Be careful what you wish for. Once you find out how sweet it carries and how accurate it is with a peep, you won't be carrying it just on rainy days.
 

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Coureurs De Bois said:
Billu said:
I have a 7600 in 35 whelen. Bought it brand new in 1993. VERY accurate. I have taken a pile of deer and several bears. I would like to get a 760 or 7600 carbine in 06....peep sight it and use it for rainy day hunts.
Be careful what you wish for. Once you find out how sweet it carries and how accurate it is with a peep, you won't be carrying it just on rainy days.
He's right. My 7600 Syn/Matte Carbine is set under a Leupold Vari X III 1.75 X 6 with LOW Leupold mounts. It handles so good in the woods that I find myself carrying it more and more. I have a number of rifles to choose from but find myself more times than not with the Rem. slung over my shoulder.
 

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I suspect many folks will take offense to this statement but 760's and 7600's have been the guns that are most frequently brought into my dad's gunsmith shop for repair each year. In the past 3 weeks alone we had three separate individuals needing repairs, all due to the 10 cent O-ring on the slide tube.

Other than that they are both good guns and likely the most popular models in all of PA.
 

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I have been told that the 760's were better wood stocks and also had better bluing than the 7600's. Sold my 7600 after leaving hand prints with blood ate into the bluing(sat a few days b4 cleaning). Guess my fingerprints are still on it. Wished I still had it, as it was a good shooter.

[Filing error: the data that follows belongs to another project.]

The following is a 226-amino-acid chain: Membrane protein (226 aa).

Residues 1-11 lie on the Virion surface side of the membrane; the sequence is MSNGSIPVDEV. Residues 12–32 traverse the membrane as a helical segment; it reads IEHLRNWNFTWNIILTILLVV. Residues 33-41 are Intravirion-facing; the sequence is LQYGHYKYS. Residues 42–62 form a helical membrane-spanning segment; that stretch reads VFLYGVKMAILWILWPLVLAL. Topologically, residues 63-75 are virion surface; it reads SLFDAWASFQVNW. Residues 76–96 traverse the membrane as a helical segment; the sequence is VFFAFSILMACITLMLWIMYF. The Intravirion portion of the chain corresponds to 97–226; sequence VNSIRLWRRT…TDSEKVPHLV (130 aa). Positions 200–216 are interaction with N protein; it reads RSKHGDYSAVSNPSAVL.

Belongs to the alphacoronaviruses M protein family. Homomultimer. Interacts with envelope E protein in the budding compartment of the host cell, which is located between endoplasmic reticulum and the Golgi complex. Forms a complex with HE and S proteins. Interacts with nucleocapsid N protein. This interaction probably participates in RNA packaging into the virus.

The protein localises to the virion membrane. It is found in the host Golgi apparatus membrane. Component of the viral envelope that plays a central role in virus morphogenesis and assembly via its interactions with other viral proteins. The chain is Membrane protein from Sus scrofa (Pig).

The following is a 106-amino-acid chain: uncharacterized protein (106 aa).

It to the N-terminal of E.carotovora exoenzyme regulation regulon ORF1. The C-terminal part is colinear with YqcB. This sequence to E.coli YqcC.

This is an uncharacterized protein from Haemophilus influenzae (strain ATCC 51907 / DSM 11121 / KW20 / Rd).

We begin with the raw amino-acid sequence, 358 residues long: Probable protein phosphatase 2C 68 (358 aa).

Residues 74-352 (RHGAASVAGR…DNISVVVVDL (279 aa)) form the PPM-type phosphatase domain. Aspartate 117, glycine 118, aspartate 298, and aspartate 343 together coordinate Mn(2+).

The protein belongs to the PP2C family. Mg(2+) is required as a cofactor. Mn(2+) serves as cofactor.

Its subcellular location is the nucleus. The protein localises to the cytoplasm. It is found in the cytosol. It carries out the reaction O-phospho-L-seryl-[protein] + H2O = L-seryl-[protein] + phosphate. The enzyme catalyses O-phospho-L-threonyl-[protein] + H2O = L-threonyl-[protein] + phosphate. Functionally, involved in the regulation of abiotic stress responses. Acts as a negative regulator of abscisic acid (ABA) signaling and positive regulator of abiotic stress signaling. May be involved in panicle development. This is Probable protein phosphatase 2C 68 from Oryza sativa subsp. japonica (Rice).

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A general lack of basic maintenance puts either model in bad shape. They are alot less forgiving of crud than bolt guns. I once disassembled one so bad the safety would not move. Had about 30 years of solidified sewing machine oil inside. The owner had a free supply of the stuff, and squirted it in liberally whenever he put it away. The up side was,...No Rust ! The finish on 760 was better, final polishing, etc. I am pretty sure the receiver walls were thicker as well. I love them both, handled hundreds of them, neither one gets any complaints from me.
 

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i had one a while back that was stiff to pump and had a stiff, mushy trigger. i dropped the trigger group and found a cleaning patch jammed in the hammer and a bunch of varnish and crud in the slide rail slots. liberal amounts of hoppes and when i was done it pumped smooth as silk.